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HIPAA and Dental Records: What Do You Need to Know?

Posted November 8, 2019

Adrian Johansen

Many healthcare professionals forget about the sensitive nature of dental records when it comes to cybersecurity breaches, privacy, and confidentiality. Patient profiles in dental offices contain many of the elements of private health information that are governed by federal law. If you are applying for an administrative or medical records position in the dentistry field, you must be familiar with HIPAA security guidelines before you schedule your first dental office staff interview. Understanding the importance of privacy and confidentiality will come in handy when you’re chatting with the hiring manager and in your future role. 

Most dental offices are not part of large networks. This self-contained model limits the amount of information dental administrative staff are sending from one location to another. However, anytime you send claims, check insurance eligibility, or gather updates on the status of a bill, you need to be sure you are following best practices. Here are the essentials you need to know about HIPAA and dental records. 

Understanding Health Informatics in Dentistry

Did you know that health informatics is the unique development of health applications made with technology? Anyone who accesses medical records needs to understand the critical nature of their job. You handle protected health information each time you enter a patient’s data into the billing system or review their patient profile. This data is governed by a law commonly known as HIPAA, and you need to have a strong understanding of how to remain compliant.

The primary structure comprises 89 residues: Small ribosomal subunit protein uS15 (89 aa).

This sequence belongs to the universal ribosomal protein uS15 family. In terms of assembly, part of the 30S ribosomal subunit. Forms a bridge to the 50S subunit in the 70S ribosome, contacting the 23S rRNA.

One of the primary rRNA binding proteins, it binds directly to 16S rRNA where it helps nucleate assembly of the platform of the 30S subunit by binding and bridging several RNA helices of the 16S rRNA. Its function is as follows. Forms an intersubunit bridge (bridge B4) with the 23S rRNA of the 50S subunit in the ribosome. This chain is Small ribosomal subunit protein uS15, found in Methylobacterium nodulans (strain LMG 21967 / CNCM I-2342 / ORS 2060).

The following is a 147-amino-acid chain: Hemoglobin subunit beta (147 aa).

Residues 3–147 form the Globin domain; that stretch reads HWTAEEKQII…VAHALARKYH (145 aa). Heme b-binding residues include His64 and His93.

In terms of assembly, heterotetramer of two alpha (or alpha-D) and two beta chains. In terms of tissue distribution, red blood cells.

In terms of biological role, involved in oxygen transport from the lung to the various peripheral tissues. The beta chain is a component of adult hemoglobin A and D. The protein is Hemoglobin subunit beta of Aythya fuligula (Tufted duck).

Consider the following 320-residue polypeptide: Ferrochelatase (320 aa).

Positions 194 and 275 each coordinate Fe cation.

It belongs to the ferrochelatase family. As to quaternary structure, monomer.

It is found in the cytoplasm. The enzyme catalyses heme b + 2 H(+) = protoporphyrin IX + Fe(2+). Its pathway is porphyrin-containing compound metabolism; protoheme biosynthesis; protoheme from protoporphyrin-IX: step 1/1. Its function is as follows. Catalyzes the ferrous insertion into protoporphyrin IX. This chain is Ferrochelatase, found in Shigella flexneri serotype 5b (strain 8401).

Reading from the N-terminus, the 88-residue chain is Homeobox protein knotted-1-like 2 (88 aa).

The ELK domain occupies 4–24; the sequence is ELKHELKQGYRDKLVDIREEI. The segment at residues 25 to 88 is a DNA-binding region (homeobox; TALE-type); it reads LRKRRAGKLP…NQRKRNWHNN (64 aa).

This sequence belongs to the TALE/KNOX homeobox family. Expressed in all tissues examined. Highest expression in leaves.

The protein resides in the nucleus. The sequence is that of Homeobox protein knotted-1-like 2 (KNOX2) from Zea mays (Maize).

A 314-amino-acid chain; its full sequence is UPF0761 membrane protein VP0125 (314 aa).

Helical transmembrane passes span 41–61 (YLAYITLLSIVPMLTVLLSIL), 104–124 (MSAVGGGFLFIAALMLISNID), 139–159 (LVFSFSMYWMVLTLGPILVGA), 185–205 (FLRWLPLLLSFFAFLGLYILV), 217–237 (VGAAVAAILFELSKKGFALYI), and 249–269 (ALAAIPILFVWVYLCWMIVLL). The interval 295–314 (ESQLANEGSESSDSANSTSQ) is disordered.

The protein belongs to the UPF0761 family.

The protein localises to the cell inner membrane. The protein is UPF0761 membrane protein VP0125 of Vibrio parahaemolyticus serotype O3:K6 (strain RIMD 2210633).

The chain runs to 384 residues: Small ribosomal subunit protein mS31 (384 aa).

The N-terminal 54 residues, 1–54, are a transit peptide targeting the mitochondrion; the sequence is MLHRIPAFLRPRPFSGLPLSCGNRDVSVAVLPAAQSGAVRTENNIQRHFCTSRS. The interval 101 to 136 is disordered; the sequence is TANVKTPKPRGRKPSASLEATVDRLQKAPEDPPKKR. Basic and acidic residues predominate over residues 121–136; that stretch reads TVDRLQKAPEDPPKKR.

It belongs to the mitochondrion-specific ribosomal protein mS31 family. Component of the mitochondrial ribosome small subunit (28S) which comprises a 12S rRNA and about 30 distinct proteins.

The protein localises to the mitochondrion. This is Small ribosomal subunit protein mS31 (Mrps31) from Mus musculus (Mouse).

What Is HIPAA?

HIPAA stands for the Health Insurance Portability and Accountability Act. This legislation considers all personal identifiers to be protected health information and requires healthcare offices to take appropriate safeguards to protect this data from getting into the wrong hands. The dental office must follow HIPAA rules like having policies and procedures in place for accessing patient information, ensuring all data is secure, and maintaining a compliant communication system. HIPAA isn’t just one law or rule. There are two components that you need to be familiar with and follow. 

The HIPAA Privacy and Security rules both fall under HIPAA and offer a specific type of guidance when working with patient information. The HIPAA Privacy Rule addresses the risk of exposure to protected health information. It applies to care providers, their offices, and any health plans. The Privacy Rules covers data in all formats, including written, spoken, and digital.

The HIPAA Security Rule provides a structure that healthcare providers must follow to prevent access to patient data. This rule requires that information is created and maintained safely, that threats are identified and addressed, and that misuse of data is minimized. As a healthcare administrative professional in the dental industry, it’s your responsibility to have a thorough knowledge of this information to ensure that you keep patient data safe at all times.